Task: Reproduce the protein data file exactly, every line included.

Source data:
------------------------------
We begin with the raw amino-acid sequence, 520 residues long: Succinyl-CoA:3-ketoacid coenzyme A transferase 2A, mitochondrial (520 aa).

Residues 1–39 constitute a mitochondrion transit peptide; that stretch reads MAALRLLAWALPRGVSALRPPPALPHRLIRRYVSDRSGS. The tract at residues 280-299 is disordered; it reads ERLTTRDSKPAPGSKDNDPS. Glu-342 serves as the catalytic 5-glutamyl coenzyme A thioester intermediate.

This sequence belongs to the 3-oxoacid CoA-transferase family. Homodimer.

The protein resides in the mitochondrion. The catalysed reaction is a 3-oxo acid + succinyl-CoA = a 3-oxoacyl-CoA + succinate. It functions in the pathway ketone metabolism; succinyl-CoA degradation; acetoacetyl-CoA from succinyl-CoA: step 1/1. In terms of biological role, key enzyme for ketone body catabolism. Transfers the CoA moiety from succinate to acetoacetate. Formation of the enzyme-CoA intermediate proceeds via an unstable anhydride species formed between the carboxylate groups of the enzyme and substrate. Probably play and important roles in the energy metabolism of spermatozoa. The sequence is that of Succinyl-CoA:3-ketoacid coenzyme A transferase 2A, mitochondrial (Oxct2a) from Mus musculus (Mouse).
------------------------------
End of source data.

We begin with the raw amino-acid sequence, 520 residues long: Succinyl-CoA:3-ketoacid coenzyme A transferase 2A, mitochondrial (520 aa).

Residues 1–39 constitute a mitochondrion transit peptide; that stretch reads MAALRLLAWALPRGVSALRPPPALPHRLIRRYVSDRSGS. The tract at residues 280-299 is disordered; it reads ERLTTRDSKPAPGSKDNDPS. Glu-342 serves as the catalytic 5-glutamyl coenzyme A thioester intermediate.

This sequence belongs to the 3-oxoacid CoA-transferase family. Homodimer.

The protein resides in the mitochondrion. The catalysed reaction is a 3-oxo acid + succinyl-CoA = a 3-oxoacyl-CoA + succinate. It functions in the pathway ketone metabolism; succinyl-CoA degradation; acetoacetyl-CoA from succinyl-CoA: step 1/1. In terms of biological role, key enzyme for ketone body catabolism. Transfers the CoA moiety from succinate to acetoacetate. Formation of the enzyme-CoA intermediate proceeds via an unstable anhydride species formed between the carboxylate groups of the enzyme and substrate. Probably play and important roles in the energy metabolism of spermatozoa. The sequence is that of Succinyl-CoA:3-ketoacid coenzyme A transferase 2A, mitochondrial (Oxct2a) from Mus musculus (Mouse).